The main idea here is that the images are automatically cached with the CSS/HTML file, and don’t require another HTTP request.

    Very interesting technique, but I’m pretty sure it’s overkill for normal websites. Internet connection today for the general population is advanced enough to load an image once (and cache it anyway later).

    Might be good for mobile/email websites, where external images might cause problems.

    Don’t forget though, you might lose valuable statistics by not linking images to your host.

  31. Demus
    Permalink to comment#

    It’s nice that new techniques are presented but what about semantics? Isn’t it supposed to be img = image and not the hash?

    I’m not hardcore semantics guy and often try to find easiest way for myself, but code is definitely much more readable with real images than with this hash thing. We should always keep in mind that maybe someday our code will be modified by someone else.

    So no matter how fast pages will load with this TRICK, I still will suggest to use real images.

  32. Ulyses
    Permalink to comment#

    New techniques? From 1999?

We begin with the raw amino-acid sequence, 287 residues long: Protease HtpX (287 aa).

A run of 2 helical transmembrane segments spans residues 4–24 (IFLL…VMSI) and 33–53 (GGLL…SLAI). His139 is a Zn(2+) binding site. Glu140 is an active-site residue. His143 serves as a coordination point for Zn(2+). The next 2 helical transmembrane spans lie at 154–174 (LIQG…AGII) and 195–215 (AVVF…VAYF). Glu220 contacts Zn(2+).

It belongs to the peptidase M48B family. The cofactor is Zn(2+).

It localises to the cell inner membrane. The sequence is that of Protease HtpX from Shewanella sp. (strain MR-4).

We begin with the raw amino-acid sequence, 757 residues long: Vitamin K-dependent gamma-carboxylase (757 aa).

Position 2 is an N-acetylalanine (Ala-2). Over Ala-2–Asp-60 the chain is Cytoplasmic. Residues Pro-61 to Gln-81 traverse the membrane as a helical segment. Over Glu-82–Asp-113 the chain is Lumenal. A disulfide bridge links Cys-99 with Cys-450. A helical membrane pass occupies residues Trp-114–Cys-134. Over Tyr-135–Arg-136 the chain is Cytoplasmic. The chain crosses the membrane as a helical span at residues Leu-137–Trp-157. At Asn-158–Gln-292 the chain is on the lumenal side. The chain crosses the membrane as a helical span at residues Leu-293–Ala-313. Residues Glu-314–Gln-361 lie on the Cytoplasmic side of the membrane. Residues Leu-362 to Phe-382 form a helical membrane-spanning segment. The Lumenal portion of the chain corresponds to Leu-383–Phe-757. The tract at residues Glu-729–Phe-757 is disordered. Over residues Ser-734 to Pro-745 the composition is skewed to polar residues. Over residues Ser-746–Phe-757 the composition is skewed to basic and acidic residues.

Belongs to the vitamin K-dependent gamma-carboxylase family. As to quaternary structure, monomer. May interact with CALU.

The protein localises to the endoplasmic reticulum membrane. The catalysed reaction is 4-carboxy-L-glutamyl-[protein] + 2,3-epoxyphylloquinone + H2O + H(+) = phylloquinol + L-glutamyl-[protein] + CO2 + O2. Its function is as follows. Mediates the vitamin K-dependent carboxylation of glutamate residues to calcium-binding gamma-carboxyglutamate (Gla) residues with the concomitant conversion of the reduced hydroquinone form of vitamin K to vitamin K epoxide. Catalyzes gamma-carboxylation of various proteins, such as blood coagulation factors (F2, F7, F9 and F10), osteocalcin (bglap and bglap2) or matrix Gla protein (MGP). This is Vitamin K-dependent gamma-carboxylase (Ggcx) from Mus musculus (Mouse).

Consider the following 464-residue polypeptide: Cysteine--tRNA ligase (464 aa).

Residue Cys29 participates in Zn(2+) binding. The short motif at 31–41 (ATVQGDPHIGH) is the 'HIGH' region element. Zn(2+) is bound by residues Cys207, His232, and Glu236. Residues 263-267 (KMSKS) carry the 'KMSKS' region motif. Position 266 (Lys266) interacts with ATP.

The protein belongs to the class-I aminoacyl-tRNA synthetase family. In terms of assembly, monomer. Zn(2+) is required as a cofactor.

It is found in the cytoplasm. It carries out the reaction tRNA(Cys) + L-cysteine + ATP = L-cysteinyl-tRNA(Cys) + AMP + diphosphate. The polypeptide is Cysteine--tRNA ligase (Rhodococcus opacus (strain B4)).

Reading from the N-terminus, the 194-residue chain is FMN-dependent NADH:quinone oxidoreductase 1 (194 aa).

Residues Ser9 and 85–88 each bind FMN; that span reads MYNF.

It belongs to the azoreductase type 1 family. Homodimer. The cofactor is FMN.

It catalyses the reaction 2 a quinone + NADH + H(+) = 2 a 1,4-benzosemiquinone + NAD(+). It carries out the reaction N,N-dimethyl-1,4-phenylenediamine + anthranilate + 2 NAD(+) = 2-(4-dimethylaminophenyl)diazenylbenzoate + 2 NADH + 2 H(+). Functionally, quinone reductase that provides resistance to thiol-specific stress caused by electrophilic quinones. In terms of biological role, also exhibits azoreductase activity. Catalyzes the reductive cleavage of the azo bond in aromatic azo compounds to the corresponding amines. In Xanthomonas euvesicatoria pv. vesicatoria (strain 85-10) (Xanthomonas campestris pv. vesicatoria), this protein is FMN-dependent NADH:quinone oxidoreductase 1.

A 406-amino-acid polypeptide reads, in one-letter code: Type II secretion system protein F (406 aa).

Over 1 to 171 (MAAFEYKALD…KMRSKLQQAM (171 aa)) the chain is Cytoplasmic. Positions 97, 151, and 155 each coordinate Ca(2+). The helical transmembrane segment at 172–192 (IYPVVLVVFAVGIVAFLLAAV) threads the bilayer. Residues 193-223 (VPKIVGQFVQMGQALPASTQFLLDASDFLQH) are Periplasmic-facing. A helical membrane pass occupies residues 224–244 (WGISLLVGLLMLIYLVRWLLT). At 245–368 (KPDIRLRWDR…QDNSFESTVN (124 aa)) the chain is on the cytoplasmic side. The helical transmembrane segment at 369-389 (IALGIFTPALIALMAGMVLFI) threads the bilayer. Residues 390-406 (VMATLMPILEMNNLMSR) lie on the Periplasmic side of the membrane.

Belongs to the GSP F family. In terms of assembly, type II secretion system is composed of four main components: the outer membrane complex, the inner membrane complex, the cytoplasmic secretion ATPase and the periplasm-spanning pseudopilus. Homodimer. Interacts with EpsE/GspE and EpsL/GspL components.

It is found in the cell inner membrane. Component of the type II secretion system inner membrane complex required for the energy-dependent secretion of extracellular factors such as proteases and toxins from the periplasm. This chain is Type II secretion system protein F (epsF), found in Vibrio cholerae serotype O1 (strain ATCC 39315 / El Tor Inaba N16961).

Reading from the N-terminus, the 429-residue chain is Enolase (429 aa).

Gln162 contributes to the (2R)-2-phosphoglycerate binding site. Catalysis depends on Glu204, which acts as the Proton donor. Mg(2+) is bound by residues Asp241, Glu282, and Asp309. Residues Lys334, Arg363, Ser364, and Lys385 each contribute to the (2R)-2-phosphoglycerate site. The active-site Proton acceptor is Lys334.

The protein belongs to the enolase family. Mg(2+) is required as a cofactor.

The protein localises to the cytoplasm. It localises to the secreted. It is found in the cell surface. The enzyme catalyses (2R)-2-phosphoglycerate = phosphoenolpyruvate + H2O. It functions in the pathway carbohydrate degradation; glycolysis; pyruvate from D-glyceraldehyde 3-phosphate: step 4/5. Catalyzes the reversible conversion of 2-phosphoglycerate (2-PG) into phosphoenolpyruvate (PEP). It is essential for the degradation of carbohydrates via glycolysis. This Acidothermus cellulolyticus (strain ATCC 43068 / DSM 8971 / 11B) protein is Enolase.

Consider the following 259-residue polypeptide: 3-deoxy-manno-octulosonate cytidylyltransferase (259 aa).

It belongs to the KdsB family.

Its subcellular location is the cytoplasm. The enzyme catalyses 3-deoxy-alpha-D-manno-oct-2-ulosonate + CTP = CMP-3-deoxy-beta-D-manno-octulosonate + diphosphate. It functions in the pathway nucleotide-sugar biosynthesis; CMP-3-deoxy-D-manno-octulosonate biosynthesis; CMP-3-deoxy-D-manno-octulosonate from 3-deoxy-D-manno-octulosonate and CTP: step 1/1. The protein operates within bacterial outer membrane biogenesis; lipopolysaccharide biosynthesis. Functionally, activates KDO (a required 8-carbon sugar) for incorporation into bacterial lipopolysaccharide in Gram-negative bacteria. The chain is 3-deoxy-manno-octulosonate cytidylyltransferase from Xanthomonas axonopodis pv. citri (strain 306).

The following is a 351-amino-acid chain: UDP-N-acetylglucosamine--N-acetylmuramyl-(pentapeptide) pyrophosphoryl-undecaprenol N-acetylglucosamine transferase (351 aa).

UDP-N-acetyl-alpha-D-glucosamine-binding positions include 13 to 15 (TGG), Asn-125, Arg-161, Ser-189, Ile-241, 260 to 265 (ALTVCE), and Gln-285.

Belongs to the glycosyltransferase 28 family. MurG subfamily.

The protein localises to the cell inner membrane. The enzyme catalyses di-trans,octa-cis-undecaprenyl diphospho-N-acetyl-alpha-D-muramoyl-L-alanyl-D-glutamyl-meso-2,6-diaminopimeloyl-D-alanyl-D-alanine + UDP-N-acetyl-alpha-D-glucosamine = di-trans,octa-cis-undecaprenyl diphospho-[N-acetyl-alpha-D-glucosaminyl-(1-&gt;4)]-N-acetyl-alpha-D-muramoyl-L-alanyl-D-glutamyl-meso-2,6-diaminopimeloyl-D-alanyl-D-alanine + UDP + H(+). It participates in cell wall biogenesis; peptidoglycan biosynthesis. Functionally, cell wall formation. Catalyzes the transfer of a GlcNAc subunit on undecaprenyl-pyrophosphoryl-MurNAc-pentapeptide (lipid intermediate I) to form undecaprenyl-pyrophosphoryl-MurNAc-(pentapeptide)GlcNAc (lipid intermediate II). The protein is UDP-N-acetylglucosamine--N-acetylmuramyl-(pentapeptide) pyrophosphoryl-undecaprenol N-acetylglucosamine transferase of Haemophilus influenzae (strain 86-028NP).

33. Ira Siegel
    Permalink to comment#

    Cool, but man, this is overkill.

  34. Permalink to comment#

    I think I only understood the commas

  35. The technique is cool, but it never caught on (1999) and is thus basically a dead technology. Most probably because everyone worried about buffer overflows and internet viruses. It is supported by only some browsers & e-mail clients.

    If IE8 supports it its nice, but 32K is not going to do much beyond a couple of CSS decorations.

    I came across data url’s a few weeks ago when I needed to convert the output of a Windows ActiveX control into something I could e-mail to customers.

    After a little testing we decided to simply convert the Data URL’s into MIME extensions (dead simple!)

  36. Darrin Robertson
    Permalink to comment#

    I agree. The data encoding is not a good way to maintain your images on your site.